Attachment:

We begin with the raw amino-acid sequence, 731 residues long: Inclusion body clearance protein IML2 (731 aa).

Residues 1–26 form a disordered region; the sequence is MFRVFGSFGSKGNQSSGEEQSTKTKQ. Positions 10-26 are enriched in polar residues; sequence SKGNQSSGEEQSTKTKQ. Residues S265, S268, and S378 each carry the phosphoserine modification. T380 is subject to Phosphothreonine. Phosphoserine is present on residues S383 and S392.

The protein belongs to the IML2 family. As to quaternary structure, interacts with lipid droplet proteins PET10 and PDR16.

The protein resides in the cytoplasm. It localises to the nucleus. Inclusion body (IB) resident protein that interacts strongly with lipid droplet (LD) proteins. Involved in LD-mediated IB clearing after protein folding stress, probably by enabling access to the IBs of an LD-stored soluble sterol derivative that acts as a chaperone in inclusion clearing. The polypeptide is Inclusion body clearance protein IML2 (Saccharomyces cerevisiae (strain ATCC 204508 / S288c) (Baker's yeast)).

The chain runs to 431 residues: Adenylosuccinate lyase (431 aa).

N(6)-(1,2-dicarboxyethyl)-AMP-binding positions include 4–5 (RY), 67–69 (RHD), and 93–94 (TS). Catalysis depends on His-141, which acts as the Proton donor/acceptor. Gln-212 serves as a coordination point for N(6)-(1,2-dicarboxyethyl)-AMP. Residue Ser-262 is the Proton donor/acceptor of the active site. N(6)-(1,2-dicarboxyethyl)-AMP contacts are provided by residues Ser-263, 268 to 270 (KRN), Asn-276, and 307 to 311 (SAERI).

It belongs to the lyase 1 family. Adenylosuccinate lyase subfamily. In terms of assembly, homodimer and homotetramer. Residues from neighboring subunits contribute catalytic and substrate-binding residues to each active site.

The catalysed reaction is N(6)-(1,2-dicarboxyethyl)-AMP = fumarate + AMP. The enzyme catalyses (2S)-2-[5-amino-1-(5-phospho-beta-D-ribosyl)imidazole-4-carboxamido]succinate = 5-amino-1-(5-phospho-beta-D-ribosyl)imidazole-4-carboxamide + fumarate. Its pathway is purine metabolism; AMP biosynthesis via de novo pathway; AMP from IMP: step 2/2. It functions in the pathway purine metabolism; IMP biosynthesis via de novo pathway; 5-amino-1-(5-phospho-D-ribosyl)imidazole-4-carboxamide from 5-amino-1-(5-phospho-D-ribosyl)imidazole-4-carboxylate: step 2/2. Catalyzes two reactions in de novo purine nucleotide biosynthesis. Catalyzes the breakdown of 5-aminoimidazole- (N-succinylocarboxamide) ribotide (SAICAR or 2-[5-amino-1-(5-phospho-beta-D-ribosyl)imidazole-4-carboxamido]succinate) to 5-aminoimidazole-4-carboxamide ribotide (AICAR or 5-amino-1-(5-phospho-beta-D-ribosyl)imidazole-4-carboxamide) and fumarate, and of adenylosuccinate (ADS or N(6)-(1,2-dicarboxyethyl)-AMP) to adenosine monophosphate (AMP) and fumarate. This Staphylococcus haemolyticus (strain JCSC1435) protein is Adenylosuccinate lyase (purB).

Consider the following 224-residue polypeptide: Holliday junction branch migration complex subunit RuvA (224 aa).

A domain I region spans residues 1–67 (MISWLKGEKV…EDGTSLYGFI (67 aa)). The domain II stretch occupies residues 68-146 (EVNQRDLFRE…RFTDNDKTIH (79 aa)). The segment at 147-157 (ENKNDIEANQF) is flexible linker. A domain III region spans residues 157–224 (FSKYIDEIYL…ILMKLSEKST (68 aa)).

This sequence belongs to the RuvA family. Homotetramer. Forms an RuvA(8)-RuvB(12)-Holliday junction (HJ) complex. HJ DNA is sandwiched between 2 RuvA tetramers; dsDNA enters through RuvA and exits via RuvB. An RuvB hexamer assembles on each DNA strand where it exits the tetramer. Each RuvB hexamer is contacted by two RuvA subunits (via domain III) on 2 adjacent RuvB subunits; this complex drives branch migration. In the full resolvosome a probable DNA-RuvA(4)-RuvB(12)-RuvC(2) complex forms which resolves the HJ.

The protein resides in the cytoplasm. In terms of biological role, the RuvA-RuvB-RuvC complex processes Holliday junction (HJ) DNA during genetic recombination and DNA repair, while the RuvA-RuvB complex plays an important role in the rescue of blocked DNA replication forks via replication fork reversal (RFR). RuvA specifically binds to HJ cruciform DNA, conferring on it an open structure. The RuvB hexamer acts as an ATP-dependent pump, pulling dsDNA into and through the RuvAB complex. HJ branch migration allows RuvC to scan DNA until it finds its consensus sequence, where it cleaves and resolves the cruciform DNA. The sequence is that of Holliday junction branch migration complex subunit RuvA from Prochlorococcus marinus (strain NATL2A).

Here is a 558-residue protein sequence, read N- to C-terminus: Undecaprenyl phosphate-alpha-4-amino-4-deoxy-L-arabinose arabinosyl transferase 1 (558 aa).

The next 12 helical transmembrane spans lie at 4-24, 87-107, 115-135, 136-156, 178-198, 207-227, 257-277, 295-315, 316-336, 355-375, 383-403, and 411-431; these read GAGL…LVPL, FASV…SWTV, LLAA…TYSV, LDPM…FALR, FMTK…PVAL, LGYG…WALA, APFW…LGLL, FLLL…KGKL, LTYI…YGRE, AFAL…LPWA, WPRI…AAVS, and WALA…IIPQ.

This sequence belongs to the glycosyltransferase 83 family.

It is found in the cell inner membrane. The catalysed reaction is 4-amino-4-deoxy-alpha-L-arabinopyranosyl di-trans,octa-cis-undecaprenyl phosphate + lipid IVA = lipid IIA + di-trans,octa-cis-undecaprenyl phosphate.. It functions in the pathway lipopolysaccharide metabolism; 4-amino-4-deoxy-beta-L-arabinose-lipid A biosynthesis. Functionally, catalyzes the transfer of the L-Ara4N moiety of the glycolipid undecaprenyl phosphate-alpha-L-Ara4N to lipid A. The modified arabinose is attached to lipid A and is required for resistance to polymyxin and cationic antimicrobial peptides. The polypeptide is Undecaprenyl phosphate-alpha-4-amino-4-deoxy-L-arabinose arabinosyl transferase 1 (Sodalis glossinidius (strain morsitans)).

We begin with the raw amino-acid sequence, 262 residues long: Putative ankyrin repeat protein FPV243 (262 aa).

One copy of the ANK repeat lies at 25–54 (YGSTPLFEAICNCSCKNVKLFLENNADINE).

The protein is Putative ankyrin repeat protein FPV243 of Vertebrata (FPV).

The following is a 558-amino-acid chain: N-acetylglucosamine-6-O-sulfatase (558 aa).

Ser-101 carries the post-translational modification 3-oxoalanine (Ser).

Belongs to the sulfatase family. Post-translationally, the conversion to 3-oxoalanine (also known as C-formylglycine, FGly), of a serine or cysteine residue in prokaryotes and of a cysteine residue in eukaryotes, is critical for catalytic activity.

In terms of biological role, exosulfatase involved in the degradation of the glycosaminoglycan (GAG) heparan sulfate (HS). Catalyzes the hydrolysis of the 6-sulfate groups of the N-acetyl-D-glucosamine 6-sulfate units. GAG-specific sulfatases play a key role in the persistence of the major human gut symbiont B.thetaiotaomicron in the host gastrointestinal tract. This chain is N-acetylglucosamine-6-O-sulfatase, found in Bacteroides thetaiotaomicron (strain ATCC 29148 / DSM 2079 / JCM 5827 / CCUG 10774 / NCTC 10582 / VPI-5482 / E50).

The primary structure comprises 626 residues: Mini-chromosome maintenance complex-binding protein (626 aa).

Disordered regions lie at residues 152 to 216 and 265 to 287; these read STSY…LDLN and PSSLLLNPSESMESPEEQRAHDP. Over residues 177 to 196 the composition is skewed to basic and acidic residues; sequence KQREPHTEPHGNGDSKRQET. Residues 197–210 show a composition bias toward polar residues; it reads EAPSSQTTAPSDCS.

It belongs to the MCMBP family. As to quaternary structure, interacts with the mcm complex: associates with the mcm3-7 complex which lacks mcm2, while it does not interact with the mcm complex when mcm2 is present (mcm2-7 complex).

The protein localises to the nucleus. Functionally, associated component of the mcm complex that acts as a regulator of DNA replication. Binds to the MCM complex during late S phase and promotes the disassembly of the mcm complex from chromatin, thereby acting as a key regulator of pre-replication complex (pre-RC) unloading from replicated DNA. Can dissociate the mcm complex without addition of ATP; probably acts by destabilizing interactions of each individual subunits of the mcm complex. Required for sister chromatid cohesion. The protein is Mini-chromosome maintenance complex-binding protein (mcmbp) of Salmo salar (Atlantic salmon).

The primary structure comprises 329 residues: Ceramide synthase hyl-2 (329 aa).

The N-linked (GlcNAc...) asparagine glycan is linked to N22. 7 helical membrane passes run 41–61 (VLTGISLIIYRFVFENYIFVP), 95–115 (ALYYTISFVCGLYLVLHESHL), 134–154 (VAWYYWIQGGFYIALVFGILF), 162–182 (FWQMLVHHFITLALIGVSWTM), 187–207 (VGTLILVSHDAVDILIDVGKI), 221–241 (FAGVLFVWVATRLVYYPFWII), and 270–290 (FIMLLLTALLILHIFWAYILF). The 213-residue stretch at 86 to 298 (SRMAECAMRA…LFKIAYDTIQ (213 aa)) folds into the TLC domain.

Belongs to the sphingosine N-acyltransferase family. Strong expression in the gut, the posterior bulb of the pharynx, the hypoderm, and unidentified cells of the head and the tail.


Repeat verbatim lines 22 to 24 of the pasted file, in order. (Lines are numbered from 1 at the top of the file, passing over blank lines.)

Belongs to the sulfatase family. Post-translationally, the conversion to 3-oxoalanine (also known as C-formylglycine, FGly), of a serine or cysteine residue in prokaryotes and of a cysteine residue in eukaryotes, is critical for catalytic activity.

In terms of biological role, exosulfatase involved in the degradation of the glycosaminoglycan (GAG) heparan sulfate (HS). Catalyzes the hydrolysis of the 6-sulfate groups of the N-acetyl-D-glucosamine 6-sulfate units. GAG-specific sulfatases play a key role in the persistence of the major human gut symbiont B.thetaiotaomicron in the host gastrointestinal tract. This chain is N-acetylglucosamine-6-O-sulfatase, found in Bacteroides thetaiotaomicron (strain ATCC 29148 / DSM 2079 / JCM 5827 / CCUG 10774 / NCTC 10582 / VPI-5482 / E50).

The primary structure comprises 626 residues: Mini-chromosome maintenance complex-binding protein (626 aa).